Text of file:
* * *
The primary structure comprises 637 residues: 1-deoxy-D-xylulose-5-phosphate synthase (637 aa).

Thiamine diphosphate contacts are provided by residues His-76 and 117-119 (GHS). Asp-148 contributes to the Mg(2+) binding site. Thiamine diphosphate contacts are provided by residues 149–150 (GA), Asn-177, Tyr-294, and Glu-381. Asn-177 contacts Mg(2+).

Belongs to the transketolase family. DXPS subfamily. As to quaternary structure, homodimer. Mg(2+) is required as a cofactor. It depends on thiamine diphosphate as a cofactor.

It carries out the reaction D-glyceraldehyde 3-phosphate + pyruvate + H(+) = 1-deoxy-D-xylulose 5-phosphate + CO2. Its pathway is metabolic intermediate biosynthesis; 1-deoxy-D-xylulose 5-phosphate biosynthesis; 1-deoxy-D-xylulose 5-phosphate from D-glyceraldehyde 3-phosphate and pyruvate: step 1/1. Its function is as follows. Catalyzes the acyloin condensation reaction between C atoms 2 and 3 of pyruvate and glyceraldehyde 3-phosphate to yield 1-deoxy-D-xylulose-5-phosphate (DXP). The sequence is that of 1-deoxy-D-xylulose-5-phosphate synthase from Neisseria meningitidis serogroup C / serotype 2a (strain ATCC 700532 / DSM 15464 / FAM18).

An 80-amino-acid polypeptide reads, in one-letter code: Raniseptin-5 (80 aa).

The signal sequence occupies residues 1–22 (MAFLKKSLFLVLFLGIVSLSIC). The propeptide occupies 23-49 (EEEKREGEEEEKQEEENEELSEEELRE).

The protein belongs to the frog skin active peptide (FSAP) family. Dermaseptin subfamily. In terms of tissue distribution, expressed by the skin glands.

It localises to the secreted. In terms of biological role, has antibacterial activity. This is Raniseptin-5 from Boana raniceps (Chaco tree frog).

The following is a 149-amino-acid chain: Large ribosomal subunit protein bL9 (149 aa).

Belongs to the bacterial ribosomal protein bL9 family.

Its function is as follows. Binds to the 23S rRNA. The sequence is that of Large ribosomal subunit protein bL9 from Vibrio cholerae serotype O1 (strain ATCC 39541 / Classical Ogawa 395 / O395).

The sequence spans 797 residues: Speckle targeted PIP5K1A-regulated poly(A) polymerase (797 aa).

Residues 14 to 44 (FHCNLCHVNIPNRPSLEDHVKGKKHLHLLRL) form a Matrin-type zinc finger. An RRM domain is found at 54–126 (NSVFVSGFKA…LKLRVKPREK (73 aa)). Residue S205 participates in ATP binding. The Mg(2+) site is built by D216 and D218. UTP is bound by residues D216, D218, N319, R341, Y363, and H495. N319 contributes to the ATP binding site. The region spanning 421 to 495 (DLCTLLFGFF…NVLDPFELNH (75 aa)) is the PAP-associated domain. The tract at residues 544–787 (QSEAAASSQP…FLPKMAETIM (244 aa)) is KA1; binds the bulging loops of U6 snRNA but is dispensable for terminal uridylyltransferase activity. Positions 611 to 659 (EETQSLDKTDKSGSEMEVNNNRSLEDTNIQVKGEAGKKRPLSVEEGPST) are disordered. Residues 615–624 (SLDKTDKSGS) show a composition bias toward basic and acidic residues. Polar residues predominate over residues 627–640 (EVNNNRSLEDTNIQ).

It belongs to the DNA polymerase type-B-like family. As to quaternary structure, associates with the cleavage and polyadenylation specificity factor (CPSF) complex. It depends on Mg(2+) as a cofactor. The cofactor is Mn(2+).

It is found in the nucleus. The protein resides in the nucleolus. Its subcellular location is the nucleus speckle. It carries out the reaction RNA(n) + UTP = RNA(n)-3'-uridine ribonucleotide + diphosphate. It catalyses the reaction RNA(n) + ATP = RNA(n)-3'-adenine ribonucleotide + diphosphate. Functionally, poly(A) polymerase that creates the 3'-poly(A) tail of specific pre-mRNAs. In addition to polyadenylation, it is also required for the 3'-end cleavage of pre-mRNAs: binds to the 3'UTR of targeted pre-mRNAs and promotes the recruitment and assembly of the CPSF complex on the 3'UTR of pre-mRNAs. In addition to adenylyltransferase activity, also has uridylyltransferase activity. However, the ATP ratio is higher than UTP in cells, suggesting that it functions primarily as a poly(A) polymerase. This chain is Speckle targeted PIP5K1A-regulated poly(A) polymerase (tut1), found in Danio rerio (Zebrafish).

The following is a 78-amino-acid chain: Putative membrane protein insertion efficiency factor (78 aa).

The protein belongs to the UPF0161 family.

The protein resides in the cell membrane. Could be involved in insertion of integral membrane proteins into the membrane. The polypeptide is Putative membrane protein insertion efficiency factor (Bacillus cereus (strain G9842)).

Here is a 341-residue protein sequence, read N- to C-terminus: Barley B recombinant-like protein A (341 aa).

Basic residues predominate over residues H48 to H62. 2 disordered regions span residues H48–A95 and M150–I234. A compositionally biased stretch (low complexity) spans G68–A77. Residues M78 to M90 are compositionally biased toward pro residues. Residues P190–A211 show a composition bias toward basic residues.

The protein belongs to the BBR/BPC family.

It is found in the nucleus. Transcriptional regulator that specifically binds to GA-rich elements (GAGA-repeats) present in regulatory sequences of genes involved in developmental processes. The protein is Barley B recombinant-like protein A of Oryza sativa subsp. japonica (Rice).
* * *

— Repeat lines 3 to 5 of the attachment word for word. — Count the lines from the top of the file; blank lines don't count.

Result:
Belongs to the transketolase family. DXPS subfamily. As to quaternary structure, homodimer. Mg(2+) is required as a cofactor. It depends on thiamine diphosphate as a cofactor.

It carries out the reaction D-glyceraldehyde 3-phosphate + pyruvate + H(+) = 1-deoxy-D-xylulose 5-phosphate + CO2. Its pathway is metabolic intermediate biosynthesis; 1-deoxy-D-xylulose 5-phosphate biosynthesis; 1-deoxy-D-xylulose 5-phosphate from D-glyceraldehyde 3-phosphate and pyruvate: step 1/1. Its function is as follows. Catalyzes the acyloin condensation reaction between C atoms 2 and 3 of pyruvate and glyceraldehyde 3-phosphate to yield 1-deoxy-D-xylulose-5-phosphate (DXP). The sequence is that of 1-deoxy-D-xylulose-5-phosphate synthase from Neisseria meningitidis serogroup C / serotype 2a (strain ATCC 700532 / DSM 15464 / FAM18).

An 80-amino-acid polypeptide reads, in one-letter code: Raniseptin-5 (80 aa).